Saturday, February 28, 2009
Built for Pleasure! Programmed for Destruction!
In 1984, First Comics published a comic called Shatter! It was a futuristic noir mystery with a gimmick: all the art had been done on a Macintosh computer (back in the days when Macs were all-in-one-box jobbers with a tiny black-and-white screen and no hard drive) by a guy named Mike Saenz. Saenz became an evangelist for CG art from then on, producting a computer-generated Iron Man graphic novel titled Crash and creating the sexy Macintosh game Virtual Valerie.
And then in 1993, he started up a comic book label and published Donna Matrix #1, written by Saenz with "art" by Norm Dwyer.
Donna Matrix was the forerunner of all the comics produced today by teenagers with Poser and Photoshop. It was generated in crude 3-D with special effects added in Photoshop and then composited in Illustrator.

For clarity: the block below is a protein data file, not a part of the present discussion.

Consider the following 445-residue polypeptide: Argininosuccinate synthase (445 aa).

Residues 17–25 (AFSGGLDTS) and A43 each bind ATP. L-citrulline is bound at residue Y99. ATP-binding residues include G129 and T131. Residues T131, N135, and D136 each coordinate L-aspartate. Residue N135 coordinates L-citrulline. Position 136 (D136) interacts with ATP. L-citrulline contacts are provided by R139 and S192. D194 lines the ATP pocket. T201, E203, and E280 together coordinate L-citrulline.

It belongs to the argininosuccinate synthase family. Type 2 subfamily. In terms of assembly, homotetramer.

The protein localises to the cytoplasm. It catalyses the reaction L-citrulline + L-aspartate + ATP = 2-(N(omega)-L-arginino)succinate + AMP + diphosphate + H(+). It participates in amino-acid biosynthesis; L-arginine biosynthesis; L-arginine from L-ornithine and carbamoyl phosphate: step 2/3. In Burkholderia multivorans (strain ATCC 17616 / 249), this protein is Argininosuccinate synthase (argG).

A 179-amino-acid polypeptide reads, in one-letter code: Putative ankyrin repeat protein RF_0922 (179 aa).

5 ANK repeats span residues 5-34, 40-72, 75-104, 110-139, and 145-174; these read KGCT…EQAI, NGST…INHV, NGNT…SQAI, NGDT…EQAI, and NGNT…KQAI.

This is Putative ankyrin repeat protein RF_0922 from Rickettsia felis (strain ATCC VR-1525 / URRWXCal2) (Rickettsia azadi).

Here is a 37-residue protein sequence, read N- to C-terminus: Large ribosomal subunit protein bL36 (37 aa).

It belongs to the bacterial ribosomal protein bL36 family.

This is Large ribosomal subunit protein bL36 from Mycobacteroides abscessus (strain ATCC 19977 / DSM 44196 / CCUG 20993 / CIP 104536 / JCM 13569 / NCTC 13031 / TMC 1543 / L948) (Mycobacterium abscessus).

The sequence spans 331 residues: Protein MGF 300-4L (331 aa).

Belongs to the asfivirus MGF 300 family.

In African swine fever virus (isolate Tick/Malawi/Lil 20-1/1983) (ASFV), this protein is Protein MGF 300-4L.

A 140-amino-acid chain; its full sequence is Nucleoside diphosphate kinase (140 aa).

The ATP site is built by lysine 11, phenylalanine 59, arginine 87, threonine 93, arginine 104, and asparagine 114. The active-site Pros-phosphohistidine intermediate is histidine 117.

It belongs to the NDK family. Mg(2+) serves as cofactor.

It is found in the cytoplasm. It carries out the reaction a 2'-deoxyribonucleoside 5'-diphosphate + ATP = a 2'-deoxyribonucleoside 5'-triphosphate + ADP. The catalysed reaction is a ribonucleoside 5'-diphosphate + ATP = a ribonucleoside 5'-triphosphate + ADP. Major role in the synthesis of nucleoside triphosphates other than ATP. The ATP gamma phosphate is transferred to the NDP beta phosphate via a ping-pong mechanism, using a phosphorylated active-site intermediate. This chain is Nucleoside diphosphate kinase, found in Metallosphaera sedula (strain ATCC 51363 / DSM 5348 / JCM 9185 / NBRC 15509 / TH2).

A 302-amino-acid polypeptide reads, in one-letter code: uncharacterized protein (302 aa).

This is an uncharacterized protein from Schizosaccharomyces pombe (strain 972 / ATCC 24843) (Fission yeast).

The story takes place in the near-future. Horny guy buys a sex robot, a busty blonde model called an XTC 69. He wants it to perform S/M on him, but there's a law, called the "Deviate Robot Sex Act," which inhibits her from actually doling out corporal punishment.
So the guy seeks out a hacker who sells him stolen and highly illegal military software used to program robot commandos. Dude hacks up the progam so that the robot will talk dirty while it spanks him. He loads it into his sex android, which promptly kills him then goes on a murderous rampage across the city. While talking dirty.
Donna Matrix never made it to issue two. The book was printed in expensive full-process color, but the story was mindless, and the computer-generated models were crude and the rendering was often murky. Backgrounds were scarce, poses were stiff, textures were shiny and toy-like--whatever novelty value the 3-D had to offer didn't offset the book's many shortcomings.